Actually, I do believe Eddie the Eagle finished just ahead of our fair olympian from the Sunshine Town in one if not two of the winter olympics in which he competed. But nonetheless, he was in the game, which is impressive.

Anonymous said...

Yes, I agree...I've been addicted to watching the Olympic games along with watching Meredith, Matt and Al from the "Today Show" make total fools of how foolish some Americans are to Chinese culture. Beside all of this, I found myself screaming all alone in my apartment, cheering on the USA swim team. Blah...blah...I can't wait until the Track and Field events.
tramaine.

dcat said...

Slice --
No, Our Boy did fine in the Olympics -- was never close to even the top dozen or twenty, but legit, as opposed to the Eagle.

Tramaine --
I got to San Antonio tonight just in time to catch the swimming finbals and now am awaiting Phelps' quick turnaround in the butterfly, which is as fraught as things will get -- 27 minutes is a superfast turnaround.
Like you, I am ready for the track events. The 100 meter men's finals will be a dogfight and may be the fastest race in history, which is saying something.

dcat

Anonymous said...

the bbc is the best for olympic broadcasting, 24 hour surveilince, and are funny. one of our unknown swimmmers, who looks like micheal phelps, took a card board cut out of him, and went to the streets, and he was swamped by photographing, screaming chinese people. ha, it was funny, but cringeworthy.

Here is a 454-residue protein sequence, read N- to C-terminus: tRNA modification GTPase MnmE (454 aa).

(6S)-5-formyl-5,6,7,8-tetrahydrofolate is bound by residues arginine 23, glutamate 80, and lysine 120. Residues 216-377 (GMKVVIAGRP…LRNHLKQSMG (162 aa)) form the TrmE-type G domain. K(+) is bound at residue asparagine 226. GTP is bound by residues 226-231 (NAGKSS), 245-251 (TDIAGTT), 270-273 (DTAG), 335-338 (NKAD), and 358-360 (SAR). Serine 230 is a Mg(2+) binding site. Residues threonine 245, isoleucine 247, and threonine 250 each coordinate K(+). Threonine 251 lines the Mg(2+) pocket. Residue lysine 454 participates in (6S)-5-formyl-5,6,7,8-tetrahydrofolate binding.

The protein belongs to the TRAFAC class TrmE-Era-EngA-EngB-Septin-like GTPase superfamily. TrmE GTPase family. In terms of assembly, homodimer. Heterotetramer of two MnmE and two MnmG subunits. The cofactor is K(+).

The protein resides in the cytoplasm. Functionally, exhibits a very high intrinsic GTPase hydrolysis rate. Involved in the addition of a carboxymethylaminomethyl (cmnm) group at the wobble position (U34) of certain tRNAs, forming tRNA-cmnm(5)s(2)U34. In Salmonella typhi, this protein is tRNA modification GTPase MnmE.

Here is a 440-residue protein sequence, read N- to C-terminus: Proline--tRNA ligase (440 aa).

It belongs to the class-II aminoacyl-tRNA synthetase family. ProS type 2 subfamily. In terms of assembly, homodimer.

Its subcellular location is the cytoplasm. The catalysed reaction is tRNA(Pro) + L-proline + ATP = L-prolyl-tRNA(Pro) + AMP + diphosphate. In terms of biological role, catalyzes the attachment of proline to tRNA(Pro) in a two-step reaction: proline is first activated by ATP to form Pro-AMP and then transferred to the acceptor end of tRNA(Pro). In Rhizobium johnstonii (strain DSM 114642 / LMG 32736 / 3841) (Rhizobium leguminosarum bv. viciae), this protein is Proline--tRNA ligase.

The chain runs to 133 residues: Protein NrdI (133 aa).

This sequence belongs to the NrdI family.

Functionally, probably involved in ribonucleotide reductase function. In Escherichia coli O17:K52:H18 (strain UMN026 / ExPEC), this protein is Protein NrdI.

ussr were once your rivals. remember that amazingly controvercial basketball final in munich. that was even more cringeworthy, but you have a new rival now.
usa, china came second in athens, but have finished 1st, here. DCAT, how do you feel about that, and how are you going to improve in 2012, in london? im a bit of an interviewer.

Anonymous said...

that was danny, by the way sorryfor poasting the extra comment for that, it is an anticlimax what you check and notice you have two new comments, and this is one of them, and as you read you are getting even more dissapointed that the message is still...still going on. any way, i will wait for your , hopefully more interesting reply, goodbye for now
DANNY

dcat said...

Danny --
You need to be aware that blogging here is a sideline for me and that I cannot possibly respond to every single comment with the sort of depth for which you are asking!
I plan to post on the issue of medal counts soon, so won't divulge much here, except to maintain that I still am not all that concerned, that I do not always reflexively support the American athletes, though I usually do, and that the medal counts are problematic and to me not all that important.

dcat

Anonymous said...

you must have misunderstood me, i did in no way press for you to reply. maybe you should do that thing and quote what i say, and explain your reply, for though that usualy irritates me, i believe we need it here. i am sorry if i sounded as if i was pressing, but i was not.